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Film review: Cutting Edge, The

Published: Tuesday, April 7 1992 12:00 a.m. MDT

Innocuous and energetic, but woefully predictable and occasionally silly, "The Cutting Edge" is fairly pleasing entertainment, bolstered by appealing players.

D.B. Sweeney, whom you may have seen in "Memphis Belle" or TV's "Lonesome Dove," plays a cocky country kid who's a whiz on the ice with a hockey stick. But during his Olympic debut he suffers an eye injury, putting an end to his professional hockey aspirations.

Meanwhile, over in the figure-skating arena, rich, spoiled Moira Kelly ("Billy Bathgate"), a feisty but hot-headed and disagreeable talent, spoils her own chances for the gold through her inability to get along with a male partner.

It's obvious from the moment these characters are introduced to us that they will eventually become united as a reluctant figure-skating team, that they will fight incessantly, learn life lessons and, of course, fall in love. But they won't recognize it until the end of the final reel as they, "Rocky"-style, go for the gold together.

Plotting like this is probably outlined on floppy discs so guys like first-time screenwriter Tony Gilroy can slip one into their computer, provide a semi-original backdrop (in this case, Olympic ice skating), drop in some wisecracks and — voila! — another cookie-cutter Hollywood movie.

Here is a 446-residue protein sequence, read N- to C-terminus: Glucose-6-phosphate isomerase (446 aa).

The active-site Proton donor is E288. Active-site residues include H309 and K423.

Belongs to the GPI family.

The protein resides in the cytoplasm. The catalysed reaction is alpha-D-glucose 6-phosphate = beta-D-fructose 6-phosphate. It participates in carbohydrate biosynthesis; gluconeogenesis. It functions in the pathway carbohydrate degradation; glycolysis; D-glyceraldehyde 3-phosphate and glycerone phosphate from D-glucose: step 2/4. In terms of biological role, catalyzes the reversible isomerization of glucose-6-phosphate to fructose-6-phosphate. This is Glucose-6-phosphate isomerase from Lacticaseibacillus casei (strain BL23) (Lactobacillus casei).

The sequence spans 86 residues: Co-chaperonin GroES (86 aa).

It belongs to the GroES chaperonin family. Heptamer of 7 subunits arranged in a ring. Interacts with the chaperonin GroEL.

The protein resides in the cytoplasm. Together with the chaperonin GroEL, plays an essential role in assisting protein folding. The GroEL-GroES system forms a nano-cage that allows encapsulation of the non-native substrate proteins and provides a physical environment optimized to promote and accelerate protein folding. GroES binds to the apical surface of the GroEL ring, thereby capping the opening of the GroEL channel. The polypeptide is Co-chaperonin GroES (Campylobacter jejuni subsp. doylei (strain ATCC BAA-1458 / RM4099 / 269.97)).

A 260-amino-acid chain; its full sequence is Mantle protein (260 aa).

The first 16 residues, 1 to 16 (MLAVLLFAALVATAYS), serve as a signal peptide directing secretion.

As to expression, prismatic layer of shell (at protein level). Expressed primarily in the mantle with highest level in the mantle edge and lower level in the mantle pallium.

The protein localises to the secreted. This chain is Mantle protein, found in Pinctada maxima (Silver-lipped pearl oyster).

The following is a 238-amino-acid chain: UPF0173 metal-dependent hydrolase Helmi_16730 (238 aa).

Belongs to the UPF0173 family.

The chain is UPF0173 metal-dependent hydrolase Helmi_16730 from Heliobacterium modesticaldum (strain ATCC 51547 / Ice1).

Director Paul M. Glaser, who used to be Paul Michael Glaser when he was a "Starsky and Hutch" TV star (he also directed the Arnold Schwarzenegger thriller "The Running Man"), doesn't help much with his MTV-influenced style, all glitz, razzmatazz and optical effects (and his main characters are all histrionics), ultimately giving it a cartoon feel. (One more close-up of ice-skating feet in slow motion and I'll scream!)

But through it all, Sweeney and Kelly manage to keep the level of charm surprisingly high, keeping the improbable elements of the film afloat as much as possible.

Even when they are practicing at Kelly's home, which has an ice rink big enough to house a passenger airliner or two, paying little attention to the tutelage of their frustrated Soviet coach, Sweeney and Kelly's sunny personalities shine through.

"The Cutting Edge" is rated PG, primarily for profanity, but there is implied sex and some violence.